With Jason Voorhees still on extended hiatus, horny camp counselors breathed a little easier this past Friday the 13th. Superstitious suburban parents, on the other hand, had new reason to wring their hands and study their scripture. Insidious: Chapter 2, director James Wan’s latest haunted-house exercise, blew into theaters like a gust of cold, malevolent air. The haunting sequel scared up an impressive $41 million—way more than the $13.3 million its predecessor opened with two years ago and on par with what Wan’s The Conjuring made out the gate just a few weeks ago. Close to half of the new film’s profits came in on opening day, suggesting that studios have seriously undervalued the opportunity to release scream-worthy fare on this semi-regular “holiday.” Hell, only a quarter of the Friday The 13th movies even opened on Friday the 13th. (Don’t get us started on Halloween and Halloween.)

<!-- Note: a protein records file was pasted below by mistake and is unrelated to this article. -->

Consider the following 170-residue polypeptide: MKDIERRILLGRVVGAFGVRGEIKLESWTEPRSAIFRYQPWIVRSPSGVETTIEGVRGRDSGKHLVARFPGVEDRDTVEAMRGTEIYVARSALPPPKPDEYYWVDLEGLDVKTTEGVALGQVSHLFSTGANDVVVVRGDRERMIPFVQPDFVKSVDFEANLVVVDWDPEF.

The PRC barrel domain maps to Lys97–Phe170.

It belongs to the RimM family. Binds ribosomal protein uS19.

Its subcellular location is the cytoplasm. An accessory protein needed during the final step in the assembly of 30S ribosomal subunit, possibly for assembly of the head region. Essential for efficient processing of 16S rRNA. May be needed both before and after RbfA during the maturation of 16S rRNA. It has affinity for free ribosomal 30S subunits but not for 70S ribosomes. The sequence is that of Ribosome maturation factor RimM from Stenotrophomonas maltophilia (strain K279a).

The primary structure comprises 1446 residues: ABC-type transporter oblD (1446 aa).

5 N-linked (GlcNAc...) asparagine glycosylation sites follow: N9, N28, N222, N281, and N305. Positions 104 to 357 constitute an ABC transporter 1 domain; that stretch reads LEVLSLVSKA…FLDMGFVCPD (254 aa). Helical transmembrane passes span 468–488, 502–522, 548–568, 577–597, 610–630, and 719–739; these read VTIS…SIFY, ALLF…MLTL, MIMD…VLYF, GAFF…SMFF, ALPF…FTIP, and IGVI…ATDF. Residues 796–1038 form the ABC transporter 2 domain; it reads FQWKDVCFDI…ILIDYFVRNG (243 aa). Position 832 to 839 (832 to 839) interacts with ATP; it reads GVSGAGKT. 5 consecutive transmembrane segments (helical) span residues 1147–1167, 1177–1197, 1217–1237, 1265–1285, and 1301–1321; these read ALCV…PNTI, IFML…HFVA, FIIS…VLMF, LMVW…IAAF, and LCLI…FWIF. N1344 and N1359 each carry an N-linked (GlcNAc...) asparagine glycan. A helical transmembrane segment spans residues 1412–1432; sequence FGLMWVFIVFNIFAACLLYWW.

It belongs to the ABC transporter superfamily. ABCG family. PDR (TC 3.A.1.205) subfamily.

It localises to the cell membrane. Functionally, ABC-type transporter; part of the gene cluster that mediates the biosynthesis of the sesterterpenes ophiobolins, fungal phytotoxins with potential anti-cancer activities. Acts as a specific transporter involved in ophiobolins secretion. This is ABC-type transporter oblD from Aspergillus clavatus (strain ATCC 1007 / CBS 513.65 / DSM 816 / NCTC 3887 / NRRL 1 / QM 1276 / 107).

While Patrick Wilson again tried in vain to protect his onscreen family from an epic case of the willies, it was Robert De Niro and his clan doing the scaring in The Family. Luc Besson’s action-comedy, in which a vicious mobster and his equally deranged wife and kids terrify the populace of a small French town, scored a modest $14.5 million out the gate. That was about double what Riddick ($7 million) took home in its second weekend, though the Vin Diesel vehicle is already closing in on its very modest $38 million budget. Rounding off the top five were two very successful, very different August holdovers, Lee Daniels’ The Butler ($5.5 million) and We’re The Millers ($5.4 million), both of which have benefitted from a general dearth of comparable big-screen programming. A flood of upcoming prestige productions should chase The Butler out of the top tier, though it could be over a month, when that new Jackass movie opens, before audiences have a suitably lowbrow substitution for We’re The Millers.
For more detailed numbers, visit Box Office Mojo.
Submit your Newswire tips here